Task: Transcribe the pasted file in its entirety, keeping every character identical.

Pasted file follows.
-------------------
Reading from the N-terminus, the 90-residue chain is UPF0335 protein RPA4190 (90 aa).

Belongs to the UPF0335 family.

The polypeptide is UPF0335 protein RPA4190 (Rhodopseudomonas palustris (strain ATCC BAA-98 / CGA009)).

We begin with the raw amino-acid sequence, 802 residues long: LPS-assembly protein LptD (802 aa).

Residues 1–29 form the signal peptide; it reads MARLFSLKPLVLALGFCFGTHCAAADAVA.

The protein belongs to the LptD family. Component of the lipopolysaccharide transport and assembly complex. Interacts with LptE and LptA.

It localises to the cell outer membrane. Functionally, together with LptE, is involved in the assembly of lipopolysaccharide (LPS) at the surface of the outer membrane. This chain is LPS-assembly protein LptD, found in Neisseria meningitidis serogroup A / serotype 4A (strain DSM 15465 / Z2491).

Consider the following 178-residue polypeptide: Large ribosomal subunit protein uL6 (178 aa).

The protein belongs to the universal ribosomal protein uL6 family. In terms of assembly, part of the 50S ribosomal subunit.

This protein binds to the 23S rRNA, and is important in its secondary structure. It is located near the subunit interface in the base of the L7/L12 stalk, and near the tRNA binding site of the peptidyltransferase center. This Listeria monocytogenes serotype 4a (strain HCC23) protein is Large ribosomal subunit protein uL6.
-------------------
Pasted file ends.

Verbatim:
Reading from the N-terminus, the 90-residue chain is UPF0335 protein RPA4190 (90 aa).

Belongs to the UPF0335 family.

The polypeptide is UPF0335 protein RPA4190 (Rhodopseudomonas palustris (strain ATCC BAA-98 / CGA009)).

We begin with the raw amino-acid sequence, 802 residues long: LPS-assembly protein LptD (802 aa).

Residues 1–29 form the signal peptide; it reads MARLFSLKPLVLALGFCFGTHCAAADAVA.

The protein belongs to the LptD family. Component of the lipopolysaccharide transport and assembly complex. Interacts with LptE and LptA.

It localises to the cell outer membrane. Functionally, together with LptE, is involved in the assembly of lipopolysaccharide (LPS) at the surface of the outer membrane. This chain is LPS-assembly protein LptD, found in Neisseria meningitidis serogroup A / serotype 4A (strain DSM 15465 / Z2491).

Consider the following 178-residue polypeptide: Large ribosomal subunit protein uL6 (178 aa).

The protein belongs to the universal ribosomal protein uL6 family. In terms of assembly, part of the 50S ribosomal subunit.

This protein binds to the 23S rRNA, and is important in its secondary structure. It is located near the subunit interface in the base of the L7/L12 stalk, and near the tRNA binding site of the peptidyltransferase center. This Listeria monocytogenes serotype 4a (strain HCC23) protein is Large ribosomal subunit protein uL6.